But I still don’t feel it. On paper I get it, sure, but this isn’t a matter for facts and figures. It’s a matter for the soul. For that thing that makes car people… car people. This car makes my G5 look like an utter disgrace in every way imaginable – and you know what? The G5 was poor, as far as driver-cars go. It was bad. Let’s just leave that there. We’re essentially talking about going from a commuter car to a respectable sports car. There should be no comparison. Not for a car guy.
But damn it, if I don’t miss it sometimes.
If I’m realistic, though, it wasn’t the car. It was everything it stood for – or stood in. When you go through events in your life, you often impose those memories onto things around you. That’s nostalgia. Even if those objects are completely irrelevant to the struggles at hand, you have this tendency to mesh them together. The G5 was there when I was diagnosed with Crohn’s. It was there when I had my broken arm from the Cobalt (ask me about getting hit head-on by a driver who doesn’t know how cell phones, headlights, or speed limits in residential areas work). It drove me from GI test to GI test. It was, in many ways, a big comforting tub of metal that I could curl up in when I just wanted to get home as fast as I could.
Now – holy shit, knock on all the fuckin’ wood – I don’t want some tragedy to befall me in my Nissan. God no. And you know, I’ve been through some shit in the Z.
But perhaps that’s just the thing. It is nostalgia. I didn’t realize it then, when I was sitting in the G5, that I’d remember that one moment – or any of the these moments. I had no clue. At the time, it was just a car. Now it’s so much more, but then?
Maybe in one, two, five, whatever years, I’ll be sitting in my new car and looking back. Remembering getting my academic shit together. Going through relationship things. Graduating college. Finding Natalie. Driving to grad school and tallying up the miles. Maybe then I’ll look back and appreciate it, sewing all of those major moments into the Z’s soul. Maybe at that point the 370 will morph from just being a great car into being a part of me in the way the G5 was.
Maybe the bond you make with your car doesn’t really happen when you’re driving. Maybe it’s Freudian, manifesting in your dreams, entering your subconscious only to be revealed at a later date, when the light hits your eyes in just that right way.
This post may come off as sort of stream-of-consciousness. More of a few scattered thoughts than an “article.” Sorry about that, but I was just having a bit of inner dialogue that I wanted to share.
Generally, I’m not one to be offended by much.
I’ve always considered something I was told by my mother at a young age — “Take it from the source.” Most of the time whenever something possibly outrageous is said I just roll my eyes (or write a light article!) and move on. While I might not like or appreciate the humor in a joke or the purpose of a statement, I generally just shrug and walk away. While that attitude lets me be a fairly chill and relaxed individual, it also has let a lot of things I’m only now becoming aware of into my personal speech.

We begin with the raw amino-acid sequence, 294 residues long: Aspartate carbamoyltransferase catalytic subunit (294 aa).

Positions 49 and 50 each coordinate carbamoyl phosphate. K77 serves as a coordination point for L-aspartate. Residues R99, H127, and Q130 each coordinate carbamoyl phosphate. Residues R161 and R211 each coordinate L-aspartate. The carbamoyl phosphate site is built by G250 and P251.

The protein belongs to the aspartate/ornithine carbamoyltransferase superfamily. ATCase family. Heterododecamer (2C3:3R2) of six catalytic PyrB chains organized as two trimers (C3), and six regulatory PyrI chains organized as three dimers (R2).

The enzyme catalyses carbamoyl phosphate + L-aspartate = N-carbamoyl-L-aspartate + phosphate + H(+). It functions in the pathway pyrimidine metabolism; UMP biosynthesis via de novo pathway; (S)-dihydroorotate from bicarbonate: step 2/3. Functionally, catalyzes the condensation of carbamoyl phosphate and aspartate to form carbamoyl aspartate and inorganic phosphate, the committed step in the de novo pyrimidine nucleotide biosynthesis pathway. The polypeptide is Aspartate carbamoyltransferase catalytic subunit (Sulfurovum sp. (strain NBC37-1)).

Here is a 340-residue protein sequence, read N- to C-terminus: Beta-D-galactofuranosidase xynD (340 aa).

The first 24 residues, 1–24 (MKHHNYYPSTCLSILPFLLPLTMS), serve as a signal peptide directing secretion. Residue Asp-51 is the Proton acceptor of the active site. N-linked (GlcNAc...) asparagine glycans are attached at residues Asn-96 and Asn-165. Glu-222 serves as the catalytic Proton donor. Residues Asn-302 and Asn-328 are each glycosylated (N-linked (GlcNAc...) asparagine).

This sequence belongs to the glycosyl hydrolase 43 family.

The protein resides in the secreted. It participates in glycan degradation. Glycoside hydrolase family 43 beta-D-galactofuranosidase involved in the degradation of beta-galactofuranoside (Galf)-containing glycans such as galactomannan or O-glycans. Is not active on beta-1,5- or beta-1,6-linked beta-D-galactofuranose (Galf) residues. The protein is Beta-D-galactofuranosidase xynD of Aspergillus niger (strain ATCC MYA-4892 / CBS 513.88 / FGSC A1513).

It’s never fun to point the finger at yourself, but I realized how much I was using words that were offensive or demeaning to people literally right next to me. Now, of course, I had no intention of malice — but that was part of the problem. I had become so desensitized to the words from hearing them in daily conversation (on TV, online, from friends, relatives, etc.) that I never even considered them twice. Keep in mind that I wasn’t using anything out of the ordinary from “regular” speech in this country (and age group, I suppose), either. I sounded just like everyone else.
It has become socially acceptable to mark things we don’t like as “gay” or “retarded” — and while it could be argued that the very definitions of these words have changed due to modern use, wasn’t it their social association with “negative” things that pushed them in that direction?
Now, I’m not blaming society here nor am I trying to claim the moral high ground. I know I didn’t really consider the impact myself, so it wouldn’t be fair to push that expectation on others — but I do think it is something that we need to think about.
I feel sort of especially close to the issue simply because I’m a gamer. It’s not really a secret that gamers aren’t really the most accepting bunch in the universe sometimes. The young male stereotype hasn’t really helped much either. Anyone who has been on Xbox Live or a game of Counter-strike can tell you the sort of audible assault that tends to go on. While I’m personally proud of a lot of things that have come out of the gaming subculture, there still is a lot of questionable stuff there.
Bringing this post back to the point, there is a whole lot of misogyny, racial and sexual epithets and just general hate amongst the benign comments. While these sorts of things have never directly bothered me, I wonder if there is some malice there? Is it just a way of speaking that is accepted in certain circles, or is there a sort of inner demon that has been constructed by society to defend various forms of privilege? Is it a method for segregation and marginalization?
I’d love to rule all of that out and say that 99% of the time that isn’t the case — but I can’t.